Here are the key things you need to know before you leave work today.
MORTGAGE RATE CHANGES
China Construction Bank has increased its fixed rates for terms of three years and longer, but left 1-2 year fixed rates unchanged at 2.65%
TERM DEPOSIT RATE CHANGES
No changes to report today.
In the year to June 2021, the real estate sales industry is estimated to have raked in almost $2.4 billion in residential sales commissions. That is a level that exceeds our exports of wine worldwide over the past year ($1.9 bln) , exceeds our exports to South Korea in a year ($1.7 bln), and exceeds our imports of medical equipment in a year ($2.2 bln).
FITCH REVISES OUTLOOK ON BIG FOUR BANKS
Fitch Ratings has revised the outlook it has on its A+ credit ratings for ANZ NZ, ASB, BNZ and Westpac NZ to stable from negative. Fitch says this reflects NZ’s significantly improved economic outlook since early 2020. It expects 5.5% GDP growth this year and 3.3% growth next year.
NEXT STOP, +4%
ANZ is saying that CPI inflation will reach a high of 4.2% year-on-year in Q3 2021, as shipping disruptions, the border closure, materials costs and other one-off factors (eg mortgage rates increases) see prices surge. Underneath all this is a strong underlying inflation impulse, driven by the very tight labour market, rising inflation expectations, and firms finding that they have the power to pass on higher costs to consumers.
ESG GETS ITS OWN HYBRID INDEX
"S&P DJI" (the world's largest index provider) announced its first ESG index for New Zealand. This is being called a significant milestone, especially ahead of the regulatory changes associated with default KiwiSaver. It will be a "tilted index", based on the S&P/NZX50 Portfolio Index but over- or under-weighting companies based on their respective S&P DJI ESG Score. "ESG" scores are a new fad related to "environmental", "social" and "governance" attributes and companies actively promote these to gain an investment demand advantage. They have proven popular with New Zealand retail investors, and luckily for them, companies with higher ESG score have been outperforming those without them, on an overall basis - which has reinforced investor demand. Kernel will have the first fund tracking this ESG index. "S&P DJI" a joint venture between S&P Global, the CME Group, and the Murdoch-controlled News Corp.
COMMERCIAL PROPERTY NOT SO FAVOURED
Last week, the capitalisation of the eight companies in the Property sector in the NZX50 dropped more than the overall index, down by -1.5% in the week, and only up by +3.6% in the month. Only Kiwi Property Group (KPG, #19) rose last week (up +0.8%). The largest fall was recorded by Argosy Property of -4.1% (ARG, #25). Overall, the capitalisation of this sector is now $12.1 bln, or 10.1% of the overall NZX50 capitalisation. In Sepetmber 2020, this share was 9.1%, so in the longer run these companies are making gains.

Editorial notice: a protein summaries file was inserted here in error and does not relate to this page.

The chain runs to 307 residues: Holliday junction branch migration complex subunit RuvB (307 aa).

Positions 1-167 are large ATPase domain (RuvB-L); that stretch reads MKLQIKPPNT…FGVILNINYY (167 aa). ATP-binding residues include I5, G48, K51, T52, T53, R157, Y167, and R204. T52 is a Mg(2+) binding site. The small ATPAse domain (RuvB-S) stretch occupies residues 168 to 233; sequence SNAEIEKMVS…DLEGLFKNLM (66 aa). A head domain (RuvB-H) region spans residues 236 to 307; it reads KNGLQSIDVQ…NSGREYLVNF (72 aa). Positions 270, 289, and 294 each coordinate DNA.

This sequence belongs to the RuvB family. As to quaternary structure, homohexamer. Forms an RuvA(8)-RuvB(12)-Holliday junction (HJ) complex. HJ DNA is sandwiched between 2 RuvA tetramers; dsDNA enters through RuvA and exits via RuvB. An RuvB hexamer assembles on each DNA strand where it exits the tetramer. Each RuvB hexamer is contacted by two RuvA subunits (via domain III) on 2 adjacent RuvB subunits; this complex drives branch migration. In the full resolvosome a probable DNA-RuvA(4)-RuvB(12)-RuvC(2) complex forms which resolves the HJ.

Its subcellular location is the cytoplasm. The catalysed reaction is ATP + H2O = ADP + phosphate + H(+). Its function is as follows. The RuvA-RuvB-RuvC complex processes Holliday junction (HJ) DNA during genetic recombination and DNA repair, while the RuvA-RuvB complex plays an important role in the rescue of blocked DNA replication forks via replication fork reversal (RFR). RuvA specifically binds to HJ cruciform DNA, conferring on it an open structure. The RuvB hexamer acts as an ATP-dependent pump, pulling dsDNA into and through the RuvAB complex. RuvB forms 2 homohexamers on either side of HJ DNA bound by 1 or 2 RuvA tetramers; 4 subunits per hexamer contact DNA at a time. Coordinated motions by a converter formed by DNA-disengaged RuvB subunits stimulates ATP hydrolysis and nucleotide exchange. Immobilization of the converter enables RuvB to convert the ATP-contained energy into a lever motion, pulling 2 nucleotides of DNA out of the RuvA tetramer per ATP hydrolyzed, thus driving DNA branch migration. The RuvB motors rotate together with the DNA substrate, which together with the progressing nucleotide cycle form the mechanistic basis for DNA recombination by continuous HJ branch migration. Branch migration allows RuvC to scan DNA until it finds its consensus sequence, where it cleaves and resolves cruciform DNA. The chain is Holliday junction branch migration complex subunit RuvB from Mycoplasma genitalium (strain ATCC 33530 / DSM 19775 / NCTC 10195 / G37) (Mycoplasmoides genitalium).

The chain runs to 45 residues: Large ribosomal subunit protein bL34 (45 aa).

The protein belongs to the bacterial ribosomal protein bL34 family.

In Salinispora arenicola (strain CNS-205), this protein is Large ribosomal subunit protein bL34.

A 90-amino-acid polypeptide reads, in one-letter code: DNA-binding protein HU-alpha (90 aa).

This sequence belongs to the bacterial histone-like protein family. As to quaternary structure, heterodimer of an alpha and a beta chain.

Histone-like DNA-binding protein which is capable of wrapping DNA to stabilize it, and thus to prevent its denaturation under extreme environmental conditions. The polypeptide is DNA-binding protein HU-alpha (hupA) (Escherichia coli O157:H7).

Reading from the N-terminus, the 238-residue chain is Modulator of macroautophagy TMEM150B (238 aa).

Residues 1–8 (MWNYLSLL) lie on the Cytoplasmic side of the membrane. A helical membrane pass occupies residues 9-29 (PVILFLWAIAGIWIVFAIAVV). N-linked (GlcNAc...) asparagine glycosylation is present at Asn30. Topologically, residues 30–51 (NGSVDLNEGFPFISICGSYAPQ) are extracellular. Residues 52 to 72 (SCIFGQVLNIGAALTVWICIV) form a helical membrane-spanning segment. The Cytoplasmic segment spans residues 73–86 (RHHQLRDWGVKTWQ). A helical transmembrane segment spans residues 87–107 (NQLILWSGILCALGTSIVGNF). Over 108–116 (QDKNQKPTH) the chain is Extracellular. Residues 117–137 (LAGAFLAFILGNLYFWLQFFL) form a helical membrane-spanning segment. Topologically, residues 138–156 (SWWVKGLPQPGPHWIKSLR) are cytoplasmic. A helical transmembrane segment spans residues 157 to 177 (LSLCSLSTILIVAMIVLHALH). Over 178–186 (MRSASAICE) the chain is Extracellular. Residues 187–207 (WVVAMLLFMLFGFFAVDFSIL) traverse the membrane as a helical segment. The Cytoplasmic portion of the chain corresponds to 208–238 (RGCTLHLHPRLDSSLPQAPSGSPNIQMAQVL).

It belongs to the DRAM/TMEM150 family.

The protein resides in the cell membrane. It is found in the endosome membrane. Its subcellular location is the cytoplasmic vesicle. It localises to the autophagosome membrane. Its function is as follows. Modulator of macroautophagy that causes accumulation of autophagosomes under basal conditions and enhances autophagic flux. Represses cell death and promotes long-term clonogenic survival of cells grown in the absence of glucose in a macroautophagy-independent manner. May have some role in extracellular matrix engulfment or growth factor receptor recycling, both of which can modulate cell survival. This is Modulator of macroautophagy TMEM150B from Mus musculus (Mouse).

IS IT REALLY EXCESS AT THIS TIME OF NEW STRESSES?
In Australia, regulator APRA has ok'd some regulatory support for home loans affected by the current pandemic lock downs. But in doing so, it is signaling it doesn’t consider these lock downs as a material credit event for banks. So banks are pushing ahead with major cash returns to shareholders. First out of the blocks is ANZ with an expected AU$1.5 bln return. It will probably be followed by the other three with CBA said to to wanting to return AU$5 bln. This money is being classed as "excess capital" following APRA guidance and shareholders like what they hear, bidding up bank share prices.
NO PRESSURE LET-UP
There were 78 new community cases in NSW today, and another 13 community in Victoria where their lockdown has been extended for another 7 days. Queensland and South Australia are now also reporting cases in the community, prompting a new SA lockdown. All this is knocking consumer confidence in Australia. None of this gives confidence the Trans-Tasman travel bubble will re-open anytime soon. There were 5 new cases in New Zealand, all caught at the border, none in the community.
GOLD'S DROP STABILISES
Compared to where we were this time on yesterday, the gold price is up +US$3/oz to US$1817/oz in early Asian trading.
EQUITIES NOT FOLLOWING EUROPE & US DOWN AS SHARPLY
The NZX50 Capital Index is trading flat near the end of its session after being sharply lower earlier. The ASX200 is making a similar comeback in early afternoon trade and is now down just -0.1%. Tokyo has opened down -0.2% in morning trade, and Hong King is down -0.6% in their opening trade. Shanghai is down -0.2% in early trade. Earlier, the S&P500 ended its session down -1.6%.
SWAP & BONDS RATES FLATTEN FURTHER
We don't have today's closing swap rates yet and if there are significant ongoing changes we will note them here. They probably fell and flattened again. The 90 day bank bill rate down -1 bp at 0.46% and holding most of yesterday's leap. The Australian Govt ten year benchmark rate is down a chunky -6 bps at just on 1.23%. The China Govt ten year bond is unchanged at 2.97%. The New Zealand Govt ten year is down -5 bps so far at 1.54% and the same as the earlier RBNZ fix of 1.54% (-7 bps). The US Govt ten year got down as low as 1.17% earlier which meant it shed -11 bps at one stage. But it is now at 1.21% in a minor partial claw back.
NZ DOLLAR SOFTER
The Kiwi dollar has fallen -½c to just on 69.3 USc. Against the Aussie we are little-changed at 94.4 AUc. Against the euro we are also -½c lower at 58.7 euro cents. So the TWI-5 has slipped to just under 72.4 is a -40 bps slip.
BITCOIN DROPS BELOW US$30K
The bitcoin price is now at US$29,563 and down -6.6% from this time yesterday. It was last below US$30,000 in mid June after the Chinese central bank moved against it. Volatility in the past 24 hours has been high at +/- 4.0%.
This soil moisture chart is animated here.
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